It came to my attention that doing a track calibration test with your Stryd power meter isn’t as simple as go to a track and run a few 800’s.
It requires some prep work and an understanding of the different data pushes you may have synced up with your watch, Garmin, Power Center, etc.
First, why would you want to calibrate your Stryd?
GPS, as we know, isn’t a perfect measurement of distance and real-time pace. It’s definitely in the ballpark and can be pretty close on certain days in the right circumstances. But at its worst, you can experience data dropouts of screw-ups (we’ve all had them – crediting us for our fastest mile when we weren’t even trying to run that fast). If you are data dependent, it’s definitely wise to have a few sources (just in case). My buddy Andrew experienced that on his run today and was shortchanged on many of the important power related metrics for his intervals because of an errant GPS file. Once he plugged in the Stryd Power Center file, it was far more believable and in line with what we normally see in WKO4.
Also, it is commonly known that Stryd comes out of the box REALLY WELL calibrated without the need for adjustment. But there have been cases where it is generous with distance and pace estimates, and if you rely on it for those during a race, you are making a mistake. You should definitely test its accuracy at a track first. I recall a friend who ran a marathon (I also read a similar story from a fellow blogger) relying on his Stryd measured distance and pace estimates and was not pleased when he finished and saw 26.8 miles. Even if you think it’s close (there are ways to compare it to GPS files, but this isn’t the best approach since we know GPS isn’t 100% accurate to begin with).
With that said, let’s get on with how to do it and learn from the mistake I made.
The first thing is to make sure your calibration is still set to the default value of 100.0.
Then, pick a day where you can find a local track and make sure your watch is configured to use STRYD as your speed source (“Use as speed source – Always” is in the sensor setting). I would also turn GPS off as well because it will override the above configuration in most watches. Alternatively, you could just use your watch in indoor mode, and that would do the trick as well (probably the easiest way to go about doing this). In this scenario, you will lose your map on your run file.
The reason you need to do this is (and I learned the hard way here) is because if you leave GPS on when your run is done, your Garmin pushed file (which should contain power) will contain GPS measured distance for each lap you take! You want Stryd measured distance – thus allowing you to change the calibration (if needed). I made the mistake of setting a calibration value off GPS data and then when I went to test the new calibration value the next day, the results were even more off. Lesson learned.
Once at the track, you can run several laps, staying in Lane 1 about 12 inches off the inside line. That should measure out to 400 meters exactly if you run it correctly for each lap. I recommend switching up paces and doing 400s, 800s, 1200s and making sure you are hitting the lap button with each distance.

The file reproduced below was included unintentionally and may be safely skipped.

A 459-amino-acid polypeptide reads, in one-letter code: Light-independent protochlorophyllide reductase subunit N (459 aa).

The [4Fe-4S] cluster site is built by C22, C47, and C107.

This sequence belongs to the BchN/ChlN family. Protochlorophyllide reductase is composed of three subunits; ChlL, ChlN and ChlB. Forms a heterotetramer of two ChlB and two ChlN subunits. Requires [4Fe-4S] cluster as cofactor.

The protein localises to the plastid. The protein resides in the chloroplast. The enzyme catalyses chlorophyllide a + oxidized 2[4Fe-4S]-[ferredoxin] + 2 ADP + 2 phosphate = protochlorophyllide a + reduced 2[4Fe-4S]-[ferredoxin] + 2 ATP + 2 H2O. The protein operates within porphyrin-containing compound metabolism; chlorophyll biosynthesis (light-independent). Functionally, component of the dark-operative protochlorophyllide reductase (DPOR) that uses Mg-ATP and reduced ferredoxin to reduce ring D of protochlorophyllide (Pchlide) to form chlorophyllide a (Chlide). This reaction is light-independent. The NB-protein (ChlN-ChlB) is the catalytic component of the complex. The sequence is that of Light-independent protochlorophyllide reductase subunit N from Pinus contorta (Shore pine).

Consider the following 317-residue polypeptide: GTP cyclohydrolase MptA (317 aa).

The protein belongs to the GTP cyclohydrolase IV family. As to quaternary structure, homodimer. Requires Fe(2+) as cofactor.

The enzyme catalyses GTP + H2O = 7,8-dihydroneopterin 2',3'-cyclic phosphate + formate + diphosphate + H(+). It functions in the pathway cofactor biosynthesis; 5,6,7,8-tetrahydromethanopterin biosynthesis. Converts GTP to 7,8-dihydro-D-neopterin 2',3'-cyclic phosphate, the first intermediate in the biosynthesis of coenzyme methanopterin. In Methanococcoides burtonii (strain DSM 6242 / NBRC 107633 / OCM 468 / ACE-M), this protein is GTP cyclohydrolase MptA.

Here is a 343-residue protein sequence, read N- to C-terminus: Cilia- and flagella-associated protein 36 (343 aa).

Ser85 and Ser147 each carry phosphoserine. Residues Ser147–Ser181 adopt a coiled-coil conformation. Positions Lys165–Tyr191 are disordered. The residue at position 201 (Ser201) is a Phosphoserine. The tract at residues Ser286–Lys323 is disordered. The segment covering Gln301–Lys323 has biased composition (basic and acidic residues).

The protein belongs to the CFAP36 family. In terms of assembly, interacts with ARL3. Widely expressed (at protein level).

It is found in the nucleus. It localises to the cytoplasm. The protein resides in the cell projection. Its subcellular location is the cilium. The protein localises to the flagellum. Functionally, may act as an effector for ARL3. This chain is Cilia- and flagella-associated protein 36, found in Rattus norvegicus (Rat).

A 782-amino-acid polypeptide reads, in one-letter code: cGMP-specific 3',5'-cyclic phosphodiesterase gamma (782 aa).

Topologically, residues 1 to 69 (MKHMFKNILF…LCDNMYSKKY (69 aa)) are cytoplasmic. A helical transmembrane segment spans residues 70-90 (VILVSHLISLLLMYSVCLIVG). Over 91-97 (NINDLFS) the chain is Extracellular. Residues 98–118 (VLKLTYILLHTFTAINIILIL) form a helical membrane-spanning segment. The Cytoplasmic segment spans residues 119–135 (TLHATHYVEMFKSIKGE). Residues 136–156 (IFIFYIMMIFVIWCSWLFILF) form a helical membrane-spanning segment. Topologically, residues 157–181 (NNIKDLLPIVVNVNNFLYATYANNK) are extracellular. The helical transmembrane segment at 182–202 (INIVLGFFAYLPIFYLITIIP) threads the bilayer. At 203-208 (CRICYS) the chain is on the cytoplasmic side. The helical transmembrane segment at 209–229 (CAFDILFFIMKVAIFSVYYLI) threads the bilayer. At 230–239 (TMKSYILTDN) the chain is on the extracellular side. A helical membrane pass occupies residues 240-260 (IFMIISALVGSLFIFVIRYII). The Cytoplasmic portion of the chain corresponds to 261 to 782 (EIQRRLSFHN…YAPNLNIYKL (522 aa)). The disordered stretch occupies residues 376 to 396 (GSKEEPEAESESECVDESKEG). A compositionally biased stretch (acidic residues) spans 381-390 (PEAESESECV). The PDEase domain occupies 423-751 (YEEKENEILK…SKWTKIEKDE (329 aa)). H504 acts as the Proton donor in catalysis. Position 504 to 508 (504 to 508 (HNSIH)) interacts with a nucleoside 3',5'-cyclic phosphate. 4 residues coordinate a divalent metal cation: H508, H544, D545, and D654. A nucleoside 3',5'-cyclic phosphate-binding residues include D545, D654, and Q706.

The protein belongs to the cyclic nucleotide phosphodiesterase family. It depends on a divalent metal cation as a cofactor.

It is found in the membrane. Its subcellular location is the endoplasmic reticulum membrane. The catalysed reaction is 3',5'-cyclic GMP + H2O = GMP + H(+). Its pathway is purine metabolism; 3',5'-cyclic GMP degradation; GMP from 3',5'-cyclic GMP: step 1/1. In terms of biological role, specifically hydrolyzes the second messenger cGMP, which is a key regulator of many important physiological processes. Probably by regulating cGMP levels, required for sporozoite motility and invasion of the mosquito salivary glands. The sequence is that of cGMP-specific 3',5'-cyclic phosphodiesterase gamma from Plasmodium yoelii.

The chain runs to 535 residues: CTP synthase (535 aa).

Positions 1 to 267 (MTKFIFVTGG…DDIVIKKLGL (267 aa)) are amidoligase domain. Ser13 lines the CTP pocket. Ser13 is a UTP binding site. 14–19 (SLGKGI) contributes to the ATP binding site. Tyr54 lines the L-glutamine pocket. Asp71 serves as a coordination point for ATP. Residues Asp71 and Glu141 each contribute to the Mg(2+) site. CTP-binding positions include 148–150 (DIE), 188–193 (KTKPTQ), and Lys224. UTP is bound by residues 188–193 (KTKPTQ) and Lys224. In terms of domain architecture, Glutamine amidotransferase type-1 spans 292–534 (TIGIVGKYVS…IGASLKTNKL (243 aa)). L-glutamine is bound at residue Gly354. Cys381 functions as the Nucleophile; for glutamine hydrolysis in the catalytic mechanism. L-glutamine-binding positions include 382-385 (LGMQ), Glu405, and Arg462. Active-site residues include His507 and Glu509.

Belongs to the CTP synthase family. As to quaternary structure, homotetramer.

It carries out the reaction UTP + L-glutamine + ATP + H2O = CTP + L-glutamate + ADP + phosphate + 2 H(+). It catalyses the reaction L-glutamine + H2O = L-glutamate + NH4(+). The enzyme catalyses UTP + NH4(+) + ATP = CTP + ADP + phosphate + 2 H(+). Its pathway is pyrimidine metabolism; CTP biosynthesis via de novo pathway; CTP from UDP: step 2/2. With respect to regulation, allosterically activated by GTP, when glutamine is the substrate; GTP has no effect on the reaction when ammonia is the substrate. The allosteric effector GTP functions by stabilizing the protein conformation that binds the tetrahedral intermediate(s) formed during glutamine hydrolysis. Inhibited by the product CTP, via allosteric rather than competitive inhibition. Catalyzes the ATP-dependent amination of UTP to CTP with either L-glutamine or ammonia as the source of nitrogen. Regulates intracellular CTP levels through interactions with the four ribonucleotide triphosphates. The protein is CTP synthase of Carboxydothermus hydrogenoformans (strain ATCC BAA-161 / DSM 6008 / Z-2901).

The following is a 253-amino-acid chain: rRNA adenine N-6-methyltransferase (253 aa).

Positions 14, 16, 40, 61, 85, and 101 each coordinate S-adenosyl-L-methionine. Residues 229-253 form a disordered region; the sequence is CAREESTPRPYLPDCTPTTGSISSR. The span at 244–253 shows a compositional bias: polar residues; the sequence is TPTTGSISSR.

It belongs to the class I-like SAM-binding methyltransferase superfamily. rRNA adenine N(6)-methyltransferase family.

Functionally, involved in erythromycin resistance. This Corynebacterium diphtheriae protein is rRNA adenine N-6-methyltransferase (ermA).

You will then be able to see the Garmin pushed laps with the Stryd measured distance.
Here is how I have my push settings for all of my sites:
Garmin pushes files to Strava, Final Surge (for my Coach), Training Peaks (I rarely use this now but when I did, it was for the Threshold notification) and Power Center (I like having 2 files, the raw file from Stryd and the Garmin file – more on this in a bit).
Without you pushing the Garmin file to Power Center (even if it’s just once or twice for the track calibration tests), you will have no way of knowing when you started and finishing your intervals with the raw fit file (I’ve never had to use the app so I can’t say with 100% certainty that they have a lap button on it but imagine trying to do that with a phone on the track. It can be done but it won’t be pretty).
The other way of checking out how many meters each lap is, is if you have WKO4. You could simply load your Garmin pushed file, and the laps will be evident.
However you go about it, you can see how many meters are being measured per lap and settle on a calibration value.
What’s the formula for determining the newly calibrated value?
(Actual distance/Recorded distance) * Old calibration factor = New calibration factor
example: (400/403 = 0.992) * 100 = 99.25
Having said all that, I’ve seen a fair amount of track calibration results and most come in <1% off the true distance.
If you train by power, distance and speed isn’t as important as it used to be. It’s more about training stress (rTSS) and time in your zones. However, the accuracy of speed (distance/duration) is critical if you are fully utilizing Running Effectiveness in your analytics.
I still like monitoring pace and distance after the run even though I only have power on my data screens (along with lap time) so it would be nice to have accurate distance and pace.
How do you know if it’s accurate after you set your new calibration value? Go back to the track and run another few laps following the same protocol above and see how the data shakes out. If you can get within 1%, you’re pretty damn close.
1) Configure watch for track test
2) Run on track at various distances/paces, manually lapping each one
3) Check your data source and make sure it is not reading from a GPS file
4) Plug your numbers into the calibration formula above and set new calibration value
5) Repeat track test to confirm new calibration value